Surgical Options

Surgical Options

Spinal surgery is a specialist procedure and should not be undertaken lightly. Spinal surgery has a very good chance of helping leg pain symptoms if a corresponding cause can be found on an MRI that links with your symptoms. It is less likely to resolve low back pain if you have it, but can sometimes help. Your spinal specialist will assess you and take a detailed medical history alongside a physical examination. They will discuss various treatment options and together with you, will agree on a plan.

If you have a Disc Bulge which is placing pressure on the nerve then the surgeon will remove the bulging portion of the disc, while preserving the rest of the disc which acts as a shock absorber between the vertebral bones. There are several techniques that can be used:

  • • Microdiscectomy: a minimally invasive technique, often using a microscope to remove the bulging part of the disc.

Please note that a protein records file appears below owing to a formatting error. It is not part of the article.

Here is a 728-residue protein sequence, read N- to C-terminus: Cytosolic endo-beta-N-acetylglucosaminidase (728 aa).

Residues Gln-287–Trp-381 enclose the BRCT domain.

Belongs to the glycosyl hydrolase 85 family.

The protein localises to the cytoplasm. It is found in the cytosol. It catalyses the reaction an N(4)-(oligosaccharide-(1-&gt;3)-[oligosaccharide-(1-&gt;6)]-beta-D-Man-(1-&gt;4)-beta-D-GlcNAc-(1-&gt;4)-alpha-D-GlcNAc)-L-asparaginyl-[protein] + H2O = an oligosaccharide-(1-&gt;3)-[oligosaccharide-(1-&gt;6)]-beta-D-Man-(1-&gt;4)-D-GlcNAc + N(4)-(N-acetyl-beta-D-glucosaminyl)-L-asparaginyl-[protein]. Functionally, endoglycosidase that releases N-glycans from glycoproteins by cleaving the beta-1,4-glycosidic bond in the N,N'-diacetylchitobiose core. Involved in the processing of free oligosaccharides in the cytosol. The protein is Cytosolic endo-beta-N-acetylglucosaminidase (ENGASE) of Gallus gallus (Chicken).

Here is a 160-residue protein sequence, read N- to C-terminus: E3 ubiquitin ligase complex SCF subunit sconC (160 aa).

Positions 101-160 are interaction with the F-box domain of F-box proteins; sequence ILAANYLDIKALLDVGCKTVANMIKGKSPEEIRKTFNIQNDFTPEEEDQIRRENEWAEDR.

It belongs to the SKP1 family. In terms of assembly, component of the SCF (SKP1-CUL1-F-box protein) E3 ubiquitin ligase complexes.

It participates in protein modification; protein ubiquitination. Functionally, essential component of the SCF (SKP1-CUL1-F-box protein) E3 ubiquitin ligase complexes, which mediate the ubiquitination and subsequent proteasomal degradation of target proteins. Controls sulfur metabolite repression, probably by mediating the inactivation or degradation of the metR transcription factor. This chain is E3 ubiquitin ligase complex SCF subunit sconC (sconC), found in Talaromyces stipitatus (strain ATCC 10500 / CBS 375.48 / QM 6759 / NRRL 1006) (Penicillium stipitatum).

• • Partial discectomy: where the bulging section of the disc is removed.

If your specialist and you feel that having discussed the risks and complications of an operation, you would like to proceed they will guide you through the process to consent to the surgery and to be evaluated by our Pre-Operative Assessment Team (POA). The following are links to the British Association of Spine Surgeons Website. They outline details of different spinal surgery procedures along with outcomes, risks and complications of that surgery. They also discuss the approximate recovery times needed after each operation.